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Hawks use strong first half to cool off red-hot Kings

The Kings were on a seven-game winning streak prior to their trip to Atlanta.

Sacramento Kings v Atlanta Hawks Photo by Todd Kirkland/Getty Images

The Atlanta Hawks successfully ended the seven-game winning streak of the Sacramento Kings with a 115-106 victory at State Farm Arena on Wednesday night.

Trae Young scored 35 points to lead the way for the hosts, Dejounte Murray added 15 points in what was another tough shooting night. For the Kings, Malik Monk scored a season-high 27 points. De’Aaron Fox added 18 points for the Kings on a night where former Hawk Kevin Huerter returned to Atlanta, who scored 13 points.

The second half of this game was a sloppy affair. The Hawks shot just 6-of-21 (28.6%) in the third quarter and the fourth quarter wasn’t a lot better with the Hawks turning the ball over seven times in the final period and scoring just 18 points, meaning that the hosts had to lean on their strong first half to help them see this game through.

The Hawks scored 72 points in the first half, taking a 15 point cushion into the locker-room, so let’s take a look at some of the things that went well for the Hawks in that first half.

The play of Trae Young is a great place to start, scoring 17 points in the first half on 7-of-13 from the field. Young diced the Kings up in the mid-range and in the pick-and-roll.

To start, Young uses the Clint Capela screen/slip and catches Domantas Sabonis back-pedalling and Young gets to his runner:

Off of another Capela screen, Young is left completely alone with no help again from Sabonis to step up and contest and Young is left with a shot he can make in his sleep:

Between Jalen Johnson and Capela screens, Young gets the switch onto Trey Lyles, beats him off the dribble and, again, Sabonis doesn’t contest or pressure Young and hits the runner off glass:

You can understand to a degree why Sabonis preferred to sag a little because without him — or in situations where he has to help — the Kings have very little rim protection, which Young takes advantage of on this play with Sabonis off the floor as Young gets to the rim for the lay-in, plus the foul:

The Kings’ defense also made life easier for Young at times, Terrence Davis losing touch with Young a little too easily to end the first quarter:

Young would continue to force indecisiveness in the Kings defense with his movement as he comes off the screen here and the Kings just don’t switch to him and Young is left with an open mid-ranger:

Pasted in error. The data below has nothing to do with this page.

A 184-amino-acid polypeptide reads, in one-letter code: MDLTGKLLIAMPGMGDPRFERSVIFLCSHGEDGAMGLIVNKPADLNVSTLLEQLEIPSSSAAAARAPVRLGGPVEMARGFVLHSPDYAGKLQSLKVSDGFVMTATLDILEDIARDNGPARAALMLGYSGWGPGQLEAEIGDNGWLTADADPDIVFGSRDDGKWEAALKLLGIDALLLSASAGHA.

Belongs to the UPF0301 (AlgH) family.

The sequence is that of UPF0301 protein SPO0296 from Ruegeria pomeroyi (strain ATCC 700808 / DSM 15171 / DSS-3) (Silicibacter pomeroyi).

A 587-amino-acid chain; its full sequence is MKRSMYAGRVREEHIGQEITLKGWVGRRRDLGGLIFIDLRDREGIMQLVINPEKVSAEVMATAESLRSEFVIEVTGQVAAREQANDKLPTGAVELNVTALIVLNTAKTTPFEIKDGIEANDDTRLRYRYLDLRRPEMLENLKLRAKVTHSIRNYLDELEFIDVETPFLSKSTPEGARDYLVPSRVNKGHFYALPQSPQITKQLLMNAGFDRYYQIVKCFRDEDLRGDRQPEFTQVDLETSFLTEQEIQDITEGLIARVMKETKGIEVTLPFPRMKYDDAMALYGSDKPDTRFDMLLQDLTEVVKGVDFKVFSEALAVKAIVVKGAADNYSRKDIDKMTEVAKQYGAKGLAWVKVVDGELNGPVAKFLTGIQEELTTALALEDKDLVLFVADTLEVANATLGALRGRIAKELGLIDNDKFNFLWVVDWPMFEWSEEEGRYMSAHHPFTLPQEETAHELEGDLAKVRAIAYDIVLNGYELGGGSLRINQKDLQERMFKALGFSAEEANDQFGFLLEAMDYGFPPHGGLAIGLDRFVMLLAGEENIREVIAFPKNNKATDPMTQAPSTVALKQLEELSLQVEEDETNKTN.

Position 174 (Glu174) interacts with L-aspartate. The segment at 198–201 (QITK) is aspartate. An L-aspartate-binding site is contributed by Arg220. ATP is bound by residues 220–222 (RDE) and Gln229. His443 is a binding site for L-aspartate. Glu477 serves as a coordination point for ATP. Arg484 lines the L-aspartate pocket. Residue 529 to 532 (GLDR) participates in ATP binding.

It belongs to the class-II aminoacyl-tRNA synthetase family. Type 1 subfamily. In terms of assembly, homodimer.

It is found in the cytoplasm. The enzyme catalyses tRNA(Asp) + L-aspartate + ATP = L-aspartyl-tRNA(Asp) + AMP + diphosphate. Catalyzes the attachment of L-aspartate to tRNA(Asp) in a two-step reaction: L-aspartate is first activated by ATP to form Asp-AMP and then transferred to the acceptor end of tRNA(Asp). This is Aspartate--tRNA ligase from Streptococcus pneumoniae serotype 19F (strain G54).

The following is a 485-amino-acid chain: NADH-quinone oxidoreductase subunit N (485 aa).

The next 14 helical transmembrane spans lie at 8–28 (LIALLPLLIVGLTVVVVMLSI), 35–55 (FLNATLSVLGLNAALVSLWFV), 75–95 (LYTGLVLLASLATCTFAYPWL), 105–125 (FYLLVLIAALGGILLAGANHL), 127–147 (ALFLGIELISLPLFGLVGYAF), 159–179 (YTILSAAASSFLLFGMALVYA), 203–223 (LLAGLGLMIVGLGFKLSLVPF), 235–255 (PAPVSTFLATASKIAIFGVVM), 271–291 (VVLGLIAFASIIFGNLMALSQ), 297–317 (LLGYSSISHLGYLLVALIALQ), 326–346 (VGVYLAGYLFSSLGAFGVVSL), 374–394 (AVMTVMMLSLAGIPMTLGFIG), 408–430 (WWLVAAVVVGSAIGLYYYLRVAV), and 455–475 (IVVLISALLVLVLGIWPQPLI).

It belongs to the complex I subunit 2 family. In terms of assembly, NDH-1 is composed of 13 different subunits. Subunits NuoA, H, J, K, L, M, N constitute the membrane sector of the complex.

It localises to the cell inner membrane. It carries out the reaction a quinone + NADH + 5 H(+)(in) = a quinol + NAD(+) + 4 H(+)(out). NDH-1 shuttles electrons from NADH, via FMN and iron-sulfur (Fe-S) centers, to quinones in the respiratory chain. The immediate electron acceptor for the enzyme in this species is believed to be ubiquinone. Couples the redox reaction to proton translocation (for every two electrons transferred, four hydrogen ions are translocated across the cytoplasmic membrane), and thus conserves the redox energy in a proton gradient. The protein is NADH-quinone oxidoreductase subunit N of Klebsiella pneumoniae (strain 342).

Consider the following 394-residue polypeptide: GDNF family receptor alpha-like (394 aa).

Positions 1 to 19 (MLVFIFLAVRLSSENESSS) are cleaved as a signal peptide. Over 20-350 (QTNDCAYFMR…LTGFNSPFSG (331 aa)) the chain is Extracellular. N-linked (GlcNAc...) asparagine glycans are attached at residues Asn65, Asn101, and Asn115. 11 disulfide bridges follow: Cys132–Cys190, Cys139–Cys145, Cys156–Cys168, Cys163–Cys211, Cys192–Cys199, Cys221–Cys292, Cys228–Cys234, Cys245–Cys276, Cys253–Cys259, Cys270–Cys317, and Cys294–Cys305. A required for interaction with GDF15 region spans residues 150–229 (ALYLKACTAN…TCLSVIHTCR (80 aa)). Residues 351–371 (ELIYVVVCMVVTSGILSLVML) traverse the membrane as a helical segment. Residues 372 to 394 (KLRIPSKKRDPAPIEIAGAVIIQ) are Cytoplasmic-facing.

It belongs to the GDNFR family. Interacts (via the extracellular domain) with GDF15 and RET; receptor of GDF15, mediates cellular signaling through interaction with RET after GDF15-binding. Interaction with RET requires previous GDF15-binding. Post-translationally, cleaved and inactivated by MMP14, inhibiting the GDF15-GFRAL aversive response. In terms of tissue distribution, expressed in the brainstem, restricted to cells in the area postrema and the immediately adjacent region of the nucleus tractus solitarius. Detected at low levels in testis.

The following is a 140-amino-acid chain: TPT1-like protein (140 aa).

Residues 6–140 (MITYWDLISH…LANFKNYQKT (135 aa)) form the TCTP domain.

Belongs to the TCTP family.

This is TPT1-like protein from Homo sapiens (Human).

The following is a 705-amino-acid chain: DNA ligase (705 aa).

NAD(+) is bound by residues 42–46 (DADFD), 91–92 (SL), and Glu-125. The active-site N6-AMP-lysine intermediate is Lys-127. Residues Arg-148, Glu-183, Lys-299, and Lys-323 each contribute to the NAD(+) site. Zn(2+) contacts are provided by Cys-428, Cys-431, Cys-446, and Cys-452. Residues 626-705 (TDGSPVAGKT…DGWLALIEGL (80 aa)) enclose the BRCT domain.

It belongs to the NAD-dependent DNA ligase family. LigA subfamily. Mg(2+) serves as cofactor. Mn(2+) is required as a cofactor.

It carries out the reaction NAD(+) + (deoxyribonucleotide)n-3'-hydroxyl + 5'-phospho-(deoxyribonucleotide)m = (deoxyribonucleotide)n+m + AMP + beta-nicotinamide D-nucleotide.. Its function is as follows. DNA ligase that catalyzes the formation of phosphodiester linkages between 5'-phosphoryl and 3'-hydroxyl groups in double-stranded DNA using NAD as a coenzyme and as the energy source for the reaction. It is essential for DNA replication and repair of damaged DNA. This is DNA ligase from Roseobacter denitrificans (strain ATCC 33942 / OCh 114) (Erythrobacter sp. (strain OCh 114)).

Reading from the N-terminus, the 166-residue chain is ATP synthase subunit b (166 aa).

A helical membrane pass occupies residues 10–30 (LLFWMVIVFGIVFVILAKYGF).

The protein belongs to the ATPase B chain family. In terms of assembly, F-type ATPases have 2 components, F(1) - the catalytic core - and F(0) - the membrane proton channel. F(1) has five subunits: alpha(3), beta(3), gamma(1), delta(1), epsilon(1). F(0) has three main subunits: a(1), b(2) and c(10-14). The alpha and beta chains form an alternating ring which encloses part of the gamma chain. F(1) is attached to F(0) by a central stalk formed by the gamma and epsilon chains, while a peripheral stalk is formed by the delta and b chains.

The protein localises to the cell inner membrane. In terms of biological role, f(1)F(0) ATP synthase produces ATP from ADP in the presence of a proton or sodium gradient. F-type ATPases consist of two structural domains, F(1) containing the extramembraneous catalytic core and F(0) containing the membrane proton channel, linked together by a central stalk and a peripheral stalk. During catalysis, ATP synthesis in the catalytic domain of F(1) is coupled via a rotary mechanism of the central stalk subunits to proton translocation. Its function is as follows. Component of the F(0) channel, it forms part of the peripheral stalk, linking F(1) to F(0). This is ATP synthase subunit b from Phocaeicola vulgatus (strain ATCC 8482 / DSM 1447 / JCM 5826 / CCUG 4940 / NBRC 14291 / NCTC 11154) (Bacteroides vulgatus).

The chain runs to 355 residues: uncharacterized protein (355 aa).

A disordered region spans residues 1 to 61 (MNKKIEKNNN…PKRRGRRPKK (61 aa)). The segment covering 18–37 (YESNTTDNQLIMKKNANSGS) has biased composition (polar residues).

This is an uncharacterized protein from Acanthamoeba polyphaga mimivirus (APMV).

With the Kings’ lack of defense and their lack of rim protection (dead last in the NBA in shots blocked per game and 26th in opponent points in the paint per game), the Hawks excelled in the paint in the first half, scoring 34 of their 36 points in the paint in the first half (quite incredible to think that the Hawks scored just two points in the paint in the second half after that first half):

“We were playing fast, playing aggressive, getting downhill,” said Trae Young postgame. “When we get into the paint — whether we’re scoring in the paint or finding someone on the wing or perimeter — it brings good offense. We were doing a good job of getting into the paint and making plays.”

One Hawk who brought a great contribution in the first half off the bench (and scored eight points in the paint too) was Jalen Johnson. Johnson made his impact on this game in a quick manner and helped the Hawks establish a double-digit lead in the second quarter, scoring six points in a quick flurry.

His first bucket came in the first quarter but he makes the cut here and it’s good to see Johnson attacking the rim like this and using his athleticism to finish at the rim:

Young threw a number of passes similar to this last night as he often saw a double-team and when he was asked about making those passes by ATL and 29’s Kevin Chouinard, he gave an insightful answer.

“It’s all about a feel and timing,” said Young on his different style of passes out of double-teams. “Sometimes I’ll get a turnover out of it but sometimes I’ll get a really good pass or an assist out of it because I’m just timing it and dragging the double-team out and reading the back-side defender and making him choose whether he’s going to wait for that lob-guy and take him out or choose the three-guy at the top of the key. I’m really just dragging it out, I’m not really worried about my defenders guarding me, the two guys on me, I’m kind of reading. I know those guys are using their hands and going up and down so it’s about timing and making sure I get it out clean but also read the defense behind him.”

A great insight to the decision-making process of Young in those situations.

Now moving to the second quarter, off of a Sacramento turnover, Johnson receives the ball just beyond mid-court and he not only does he highlight the poor Kings’ defense at the rim but also a more finessed finish at the rim with the layup: